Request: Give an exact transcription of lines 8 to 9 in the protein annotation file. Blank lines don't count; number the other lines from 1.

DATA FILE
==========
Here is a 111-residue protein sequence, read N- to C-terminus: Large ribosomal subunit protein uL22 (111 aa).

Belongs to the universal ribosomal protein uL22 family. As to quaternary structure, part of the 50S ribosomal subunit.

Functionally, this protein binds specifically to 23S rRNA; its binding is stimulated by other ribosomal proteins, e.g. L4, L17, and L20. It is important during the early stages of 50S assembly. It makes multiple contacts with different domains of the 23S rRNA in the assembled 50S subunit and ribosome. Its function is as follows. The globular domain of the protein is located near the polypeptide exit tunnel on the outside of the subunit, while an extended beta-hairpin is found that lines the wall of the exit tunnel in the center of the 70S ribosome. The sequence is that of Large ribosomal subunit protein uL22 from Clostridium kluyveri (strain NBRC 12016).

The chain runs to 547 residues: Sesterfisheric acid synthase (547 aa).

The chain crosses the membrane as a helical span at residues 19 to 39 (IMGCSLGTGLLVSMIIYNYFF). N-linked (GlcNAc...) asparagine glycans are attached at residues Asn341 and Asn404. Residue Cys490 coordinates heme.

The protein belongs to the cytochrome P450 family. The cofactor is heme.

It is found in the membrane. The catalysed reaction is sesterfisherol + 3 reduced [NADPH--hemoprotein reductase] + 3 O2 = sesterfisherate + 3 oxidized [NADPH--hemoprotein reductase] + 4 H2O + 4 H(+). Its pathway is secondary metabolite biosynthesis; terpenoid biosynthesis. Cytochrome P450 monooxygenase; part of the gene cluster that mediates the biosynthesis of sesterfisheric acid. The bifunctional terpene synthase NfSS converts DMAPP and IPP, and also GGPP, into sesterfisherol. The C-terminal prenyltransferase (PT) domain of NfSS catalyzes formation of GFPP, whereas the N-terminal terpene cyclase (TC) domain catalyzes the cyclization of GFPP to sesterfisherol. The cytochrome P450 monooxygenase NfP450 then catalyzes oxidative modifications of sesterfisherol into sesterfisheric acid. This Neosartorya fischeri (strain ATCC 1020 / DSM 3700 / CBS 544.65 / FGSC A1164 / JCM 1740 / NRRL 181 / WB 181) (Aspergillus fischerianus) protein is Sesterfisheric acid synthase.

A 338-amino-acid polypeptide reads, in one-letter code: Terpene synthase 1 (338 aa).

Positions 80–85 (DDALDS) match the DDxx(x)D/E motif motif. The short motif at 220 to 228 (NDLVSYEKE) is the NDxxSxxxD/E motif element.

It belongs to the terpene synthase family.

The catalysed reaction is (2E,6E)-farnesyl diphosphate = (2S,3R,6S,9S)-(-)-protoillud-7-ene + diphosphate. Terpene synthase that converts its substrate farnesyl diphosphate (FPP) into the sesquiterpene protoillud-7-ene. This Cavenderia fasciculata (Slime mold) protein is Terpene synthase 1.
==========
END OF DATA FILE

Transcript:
A 338-amino-acid polypeptide reads, in one-letter code: Terpene synthase 1 (338 aa).

Positions 80–85 (DDALDS) match the DDxx(x)D/E motif motif. The short motif at 220 to 228 (NDLVSYEKE) is the NDxxSxxxD/E motif element.